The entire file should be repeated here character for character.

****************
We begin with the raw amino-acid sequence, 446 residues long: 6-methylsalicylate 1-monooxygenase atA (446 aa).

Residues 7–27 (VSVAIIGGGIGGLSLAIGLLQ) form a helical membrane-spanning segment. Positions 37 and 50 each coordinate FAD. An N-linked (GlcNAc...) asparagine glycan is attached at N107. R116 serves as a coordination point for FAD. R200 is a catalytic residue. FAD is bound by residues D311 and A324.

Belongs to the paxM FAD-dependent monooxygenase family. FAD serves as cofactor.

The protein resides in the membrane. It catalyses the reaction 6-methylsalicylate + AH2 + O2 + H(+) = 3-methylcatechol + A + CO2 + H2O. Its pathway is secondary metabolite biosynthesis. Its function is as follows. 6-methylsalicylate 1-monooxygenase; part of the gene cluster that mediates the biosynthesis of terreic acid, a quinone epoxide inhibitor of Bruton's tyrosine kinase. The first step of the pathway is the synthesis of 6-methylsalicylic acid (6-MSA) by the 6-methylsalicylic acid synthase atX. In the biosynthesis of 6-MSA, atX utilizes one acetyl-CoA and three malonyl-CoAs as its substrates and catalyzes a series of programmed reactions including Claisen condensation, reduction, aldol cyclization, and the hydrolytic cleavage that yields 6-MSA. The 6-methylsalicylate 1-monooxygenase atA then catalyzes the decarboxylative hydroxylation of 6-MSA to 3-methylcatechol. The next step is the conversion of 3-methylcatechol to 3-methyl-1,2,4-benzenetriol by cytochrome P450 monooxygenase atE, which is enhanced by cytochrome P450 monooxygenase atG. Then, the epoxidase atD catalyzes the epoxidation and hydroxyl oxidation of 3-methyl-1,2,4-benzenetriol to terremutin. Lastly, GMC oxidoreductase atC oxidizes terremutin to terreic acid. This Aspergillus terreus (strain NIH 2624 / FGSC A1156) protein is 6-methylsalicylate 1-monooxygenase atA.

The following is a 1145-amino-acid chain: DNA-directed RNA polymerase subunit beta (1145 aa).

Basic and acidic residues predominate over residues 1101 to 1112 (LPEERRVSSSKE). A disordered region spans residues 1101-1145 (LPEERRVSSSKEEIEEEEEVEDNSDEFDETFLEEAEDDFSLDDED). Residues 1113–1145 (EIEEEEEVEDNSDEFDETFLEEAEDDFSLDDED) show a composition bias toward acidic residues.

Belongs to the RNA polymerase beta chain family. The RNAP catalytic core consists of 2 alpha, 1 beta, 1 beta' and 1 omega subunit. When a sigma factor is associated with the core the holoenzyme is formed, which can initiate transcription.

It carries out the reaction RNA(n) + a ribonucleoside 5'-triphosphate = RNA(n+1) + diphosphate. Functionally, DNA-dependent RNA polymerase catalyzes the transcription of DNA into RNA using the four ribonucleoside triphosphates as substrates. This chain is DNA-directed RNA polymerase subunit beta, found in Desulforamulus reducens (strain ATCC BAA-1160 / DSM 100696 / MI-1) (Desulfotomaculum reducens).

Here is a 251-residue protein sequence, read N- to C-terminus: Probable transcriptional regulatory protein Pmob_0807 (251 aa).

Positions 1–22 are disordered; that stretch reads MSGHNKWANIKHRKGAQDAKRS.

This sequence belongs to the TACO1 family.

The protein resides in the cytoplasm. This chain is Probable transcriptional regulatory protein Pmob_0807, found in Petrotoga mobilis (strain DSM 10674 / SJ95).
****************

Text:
We begin with the raw amino-acid sequence, 446 residues long: 6-methylsalicylate 1-monooxygenase atA (446 aa).

Residues 7–27 (VSVAIIGGGIGGLSLAIGLLQ) form a helical membrane-spanning segment. Positions 37 and 50 each coordinate FAD. An N-linked (GlcNAc...) asparagine glycan is attached at N107. R116 serves as a coordination point for FAD. R200 is a catalytic residue. FAD is bound by residues D311 and A324.

Belongs to the paxM FAD-dependent monooxygenase family. FAD serves as cofactor.

The protein resides in the membrane. It catalyses the reaction 6-methylsalicylate + AH2 + O2 + H(+) = 3-methylcatechol + A + CO2 + H2O. Its pathway is secondary metabolite biosynthesis. Its function is as follows. 6-methylsalicylate 1-monooxygenase; part of the gene cluster that mediates the biosynthesis of terreic acid, a quinone epoxide inhibitor of Bruton's tyrosine kinase. The first step of the pathway is the synthesis of 6-methylsalicylic acid (6-MSA) by the 6-methylsalicylic acid synthase atX. In the biosynthesis of 6-MSA, atX utilizes one acetyl-CoA and three malonyl-CoAs as its substrates and catalyzes a series of programmed reactions including Claisen condensation, reduction, aldol cyclization, and the hydrolytic cleavage that yields 6-MSA. The 6-methylsalicylate 1-monooxygenase atA then catalyzes the decarboxylative hydroxylation of 6-MSA to 3-methylcatechol. The next step is the conversion of 3-methylcatechol to 3-methyl-1,2,4-benzenetriol by cytochrome P450 monooxygenase atE, which is enhanced by cytochrome P450 monooxygenase atG. Then, the epoxidase atD catalyzes the epoxidation and hydroxyl oxidation of 3-methyl-1,2,4-benzenetriol to terremutin. Lastly, GMC oxidoreductase atC oxidizes terremutin to terreic acid. This Aspergillus terreus (strain NIH 2624 / FGSC A1156) protein is 6-methylsalicylate 1-monooxygenase atA.

The following is a 1145-amino-acid chain: DNA-directed RNA polymerase subunit beta (1145 aa).

Basic and acidic residues predominate over residues 1101 to 1112 (LPEERRVSSSKE). A disordered region spans residues 1101-1145 (LPEERRVSSSKEEIEEEEEVEDNSDEFDETFLEEAEDDFSLDDED). Residues 1113–1145 (EIEEEEEVEDNSDEFDETFLEEAEDDFSLDDED) show a composition bias toward acidic residues.

Belongs to the RNA polymerase beta chain family. The RNAP catalytic core consists of 2 alpha, 1 beta, 1 beta' and 1 omega subunit. When a sigma factor is associated with the core the holoenzyme is formed, which can initiate transcription.

It carries out the reaction RNA(n) + a ribonucleoside 5'-triphosphate = RNA(n+1) + diphosphate. Functionally, DNA-dependent RNA polymerase catalyzes the transcription of DNA into RNA using the four ribonucleoside triphosphates as substrates. This chain is DNA-directed RNA polymerase subunit beta, found in Desulforamulus reducens (strain ATCC BAA-1160 / DSM 100696 / MI-1) (Desulfotomaculum reducens).

Here is a 251-residue protein sequence, read N- to C-terminus: Probable transcriptional regulatory protein Pmob_0807 (251 aa).

Positions 1–22 are disordered; that stretch reads MSGHNKWANIKHRKGAQDAKRS.

This sequence belongs to the TACO1 family.

The protein resides in the cytoplasm. This chain is Probable transcriptional regulatory protein Pmob_0807, found in Petrotoga mobilis (strain DSM 10674 / SJ95).